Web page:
The curated collection of poems here have well-captured our very being. This section encloses maps that have journeyed me through resilience, extraordinary displays of affection and yearning for my (Logain) home – Sudan. I trust it will have a great impact on you as well. Mirroring the very political landscape we are presently undergoing as a people, Chinecherem Enujioke allows us to find ourselves in the shadows of rhetorics. The fragility of uncertainty echoes through her verses in her poem ‘Palestine In Recent Times’, carrying with it a cry for the human spirit. Enujioke’s works have a choke-hold grip on reality, knocking out everything we think we know and immersing us in her world. Tahnia Barrie’s ‘The Night They Come For Us’ is a poignant defiance which resonates through the verses as she envisions a resilient people despite the threat of erasure. Here, dreams, myths and souls nurture the soil – a promise for a triumphant return. The streets of Kampala come to life in vivid imagery, capturing the dances through its lanes is Mildred Kiconco Barya. Through ‘The Goat, The City, The Embassy’ she shows her declarations of love and how one longs for home despite being in the midst of its bustling urban landscapes. Barya’s vibrant portraits of her hometown is a love letter to say the least – familiar in its intimacy and so easy to envision. Hauwa Saleh Abubakar helps us navigate the emotional labyrinth that individuals employ as coping mechanisms through with life’s quotidians. In the poem ‘Today’ her works explore the subtle whispers of solace in solitude and grieve engulfing oneself. On bereavement, Hauwa takes us to a different verse, guiding us through the winding journey of adaptation in the face of trials and instantly making it a communal experience relieving us from having to be alone. Tryphena Yeboah weaves stories of pain and vulnerability, from a mother’s silent partitioning of afflictions to her fear of the unexpected – a meditation on shared experiences with morality and the mysteries our bodies hold. The poems are a beautiful display of interactions between her private life and the surrounding world, her words – healing. Lizz’s ‘Manifestation of Mangoes’ unfolds in a ritualistic celebration of love and community, with the vivid tactile experience of peeling, cutting and biting of the golden fruit. It illustrates how in waiting and savouring, love manifests in a diversity of ripe blessings. Lizz’s language, across all her poems, is rich in metaphor, inviting readers to explore the intersectionality of heartache, hope and the transformative powers of love.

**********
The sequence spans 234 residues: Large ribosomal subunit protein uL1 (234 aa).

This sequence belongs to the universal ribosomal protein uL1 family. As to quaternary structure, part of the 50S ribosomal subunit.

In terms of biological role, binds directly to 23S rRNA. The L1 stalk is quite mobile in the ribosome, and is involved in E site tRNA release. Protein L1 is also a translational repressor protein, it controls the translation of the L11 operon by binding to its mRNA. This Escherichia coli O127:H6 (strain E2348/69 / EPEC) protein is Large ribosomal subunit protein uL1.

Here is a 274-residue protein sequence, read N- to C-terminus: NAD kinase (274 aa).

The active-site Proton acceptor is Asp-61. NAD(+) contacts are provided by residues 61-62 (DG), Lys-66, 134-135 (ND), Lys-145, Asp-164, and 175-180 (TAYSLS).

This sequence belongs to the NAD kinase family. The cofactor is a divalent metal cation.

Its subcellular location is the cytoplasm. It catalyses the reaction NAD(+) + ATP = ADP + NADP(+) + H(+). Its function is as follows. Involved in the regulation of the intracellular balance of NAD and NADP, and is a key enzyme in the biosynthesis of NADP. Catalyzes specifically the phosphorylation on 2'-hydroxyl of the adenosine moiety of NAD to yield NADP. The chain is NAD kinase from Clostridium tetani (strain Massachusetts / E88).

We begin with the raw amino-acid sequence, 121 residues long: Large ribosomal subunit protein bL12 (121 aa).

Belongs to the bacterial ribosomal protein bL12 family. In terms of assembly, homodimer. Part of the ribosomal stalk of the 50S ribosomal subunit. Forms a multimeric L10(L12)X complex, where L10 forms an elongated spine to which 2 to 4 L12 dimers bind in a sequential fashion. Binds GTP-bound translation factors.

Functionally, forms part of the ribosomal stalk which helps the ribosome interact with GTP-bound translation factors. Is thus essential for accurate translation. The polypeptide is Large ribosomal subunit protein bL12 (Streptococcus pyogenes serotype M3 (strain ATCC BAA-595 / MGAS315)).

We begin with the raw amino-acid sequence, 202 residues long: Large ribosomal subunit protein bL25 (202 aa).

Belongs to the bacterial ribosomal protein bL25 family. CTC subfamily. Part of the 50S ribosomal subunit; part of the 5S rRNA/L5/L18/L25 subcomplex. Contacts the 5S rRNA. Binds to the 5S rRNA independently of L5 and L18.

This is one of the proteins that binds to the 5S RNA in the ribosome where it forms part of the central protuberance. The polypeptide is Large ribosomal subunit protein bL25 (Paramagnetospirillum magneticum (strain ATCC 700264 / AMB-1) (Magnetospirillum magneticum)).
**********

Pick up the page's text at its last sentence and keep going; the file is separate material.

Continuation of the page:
Vadu Rodrigues’ photography is an exploration of home and what it means to return and see home again. Nsikanabasi Effiong delves into the complexities of daily life and what we turn to when the weight of life becomes too heavy to carry.

In the fabric of this collection of stories, poems, personal essays and photographs are shared promises, dreams, fears, hopes, love and many moments where you might want to take a deep breath. They are a testament to strength, vulnerability, and the power of words. We hope these brilliant works carry you and all your selves through the festive season and into the new year!

Thank you for joining us. To victory, prosperity and overcoming!

Charmaine Denison-George is a writer from Freetown, Sierra Leone. She is a Creative Writing (fiction) candidate at Texas State University and serves as an associate editor at Poda-Poda Stories. Her work has appeared in Brittle Paper and Isele Magazine.

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Logain Ali  is an educator, writer and poet from Sudan. Her work has been published in TVOTribe and 20.35 Africa, and she has performed at the Akè Festival. Previously, she has done editorial work for Andariya Magazine, celebrating culture and exploring the unifying threads weaving PanAfricanism. Logain currently works as assistant editor at Fasila, for the Alive-in Sudan series. 

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Alírio Karina is a Mozambican scholar and poet, writing in English and Portuguese. Their poetry examines queer life and colonial remains, and has been published in Jalada Africa, Kenyon Review, Jornal RelevO, and Blind Field Journal.